Douglas Harding had seen his own original face. He saw that emptiness contained a world. And nowhere did he find any evidence of a head. Hence the original face is also a koan in Zen Buddhism: What did your face look like before your parents were born? You are what you experience in the NOW moment.

Think about this for a brief moment! Your head only exists as a concept. You imagine yourself to have a head when there is nothing there but emptiness.

Do the exercises below with an open mind. Simply rely on present evidence rather than imagination, memory or assumptions. Look for yourself – it is only you alone that can see who you really are and no one else can do it for you.

I have been and still am a seeker, but I have ceased to question stars and books:  I have begun to listen to the teachings my blood whispers to me – Herman Hesse, Prologue To Demian

I have struggled, it has not always been easy. Life has been painful, disappointing and full of surprises – many highs and lows. But it is life nevertheless, a great spiritual teacher once said that it is because of suffering that you are drawn to the spiritual search. If there wasn’t any pain or suffering in your life, would you have even started the spiritual search?

Do you really want to be on your deathbed, thinking, oh well my life wasn’t too bad, I suppose it could have been better? Do you really want that? Do you want your life to just be okay? Sometimes I feel really good, sometimes I feel really bad. Oh well…that’s how life is. Do you want to suffer or do you want freedom?

When I was suffering, what I really wanted was freedom from suffering, freedom from unhappiness. In a way, it was a blessing in disguise as it led me to start the spiritual search. Your true calling is to discover it for yourself – awaken to your original nature.

Reading books, listening to CD’s, watching DVD’s and going on spiritual retreats can only take you so far. They are helpful in your spiritual search and may point  you in the right direction but you will have to abandon these at some point and start your own spiritual search. On the spiritual search you are your own authority, you just cannot depend on others for your own liberation.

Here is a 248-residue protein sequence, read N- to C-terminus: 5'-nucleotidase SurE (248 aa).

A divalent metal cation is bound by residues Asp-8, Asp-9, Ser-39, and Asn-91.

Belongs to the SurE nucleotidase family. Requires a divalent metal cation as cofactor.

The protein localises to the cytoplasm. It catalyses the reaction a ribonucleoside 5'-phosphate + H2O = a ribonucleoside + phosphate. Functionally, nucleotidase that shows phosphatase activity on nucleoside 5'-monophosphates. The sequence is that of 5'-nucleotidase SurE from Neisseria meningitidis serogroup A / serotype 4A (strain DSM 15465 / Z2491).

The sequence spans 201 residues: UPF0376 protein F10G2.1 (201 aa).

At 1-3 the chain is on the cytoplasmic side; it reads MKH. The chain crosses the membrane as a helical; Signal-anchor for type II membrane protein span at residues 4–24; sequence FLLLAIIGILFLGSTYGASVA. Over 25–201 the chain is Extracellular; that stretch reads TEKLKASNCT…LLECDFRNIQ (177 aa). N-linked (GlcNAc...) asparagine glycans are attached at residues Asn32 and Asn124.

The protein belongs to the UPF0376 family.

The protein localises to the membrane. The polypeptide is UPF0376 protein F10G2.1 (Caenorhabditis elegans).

A powerful spiritual practise is to meditate deeply on the mortality of your own physical form. It’s called: Die before your die. Your physical form is dissolving, is no more. Then a moment comes when all feeling, emotions and thoughts also die. Then there is nothing left, yet you are still here.

This is the realization of your true nature. And the secret is to “die before you die” – and find that there is no death. 

desire neither victory nor pleasure nor kingdom, O Krishna. What is the use of the kingdom, or enjoyment, or even life? – Arjuna

In the Bhagavad Gita Krishna tells Arjuna, “Give up everything and come to my feet.” And from our point it seems like an egoistic statement.

Well what does Krishna really tell Arjuna? When he says, “Leave everything and come to my feet,” he means that you should set aside everything and go to the feet of life itself. Krishna tells Arjuna to fight and yet if we look at the dialogue between the two, Arjuna appears to be more religious and what Krishna says is not religious at all, Krishna provokes him to fight, and Arjuna refuses to do so. He says, “It is painful to kill my own people. I won’t kill them even for the sake of a kingdom and a king’s throne. I would rather go begging in the  street,  and commit suicide than kill my relatives, friends and teachers who are fighting on the other side.

Is Arjuna wrong? He is filled with a sense of righteousness, that he is on the path of religion. Some may argue that he is a sage, a man of wisdom. But Krishna says to him, “You have gone mad and are deluded. Your sense of religion has left you.”

He tells Arjuna, “You are mad if you think you can kill someone as no-one ever dies. It is an illusion and you are mistaken to think you can save those standing before you. Whoever has saved anyone? And you can’t escape war, nor can you be non-violent because as long as the I exists – and it is this I that is anxious to save itself and it’s family relatives – non violence is next to impossible. Now, be rid of this nonsense and  face your reality. Accept what is facing you, it is not a temple where prayers are made, it is war, it is war you are facing and you have your part to play. So drop your I and fight.”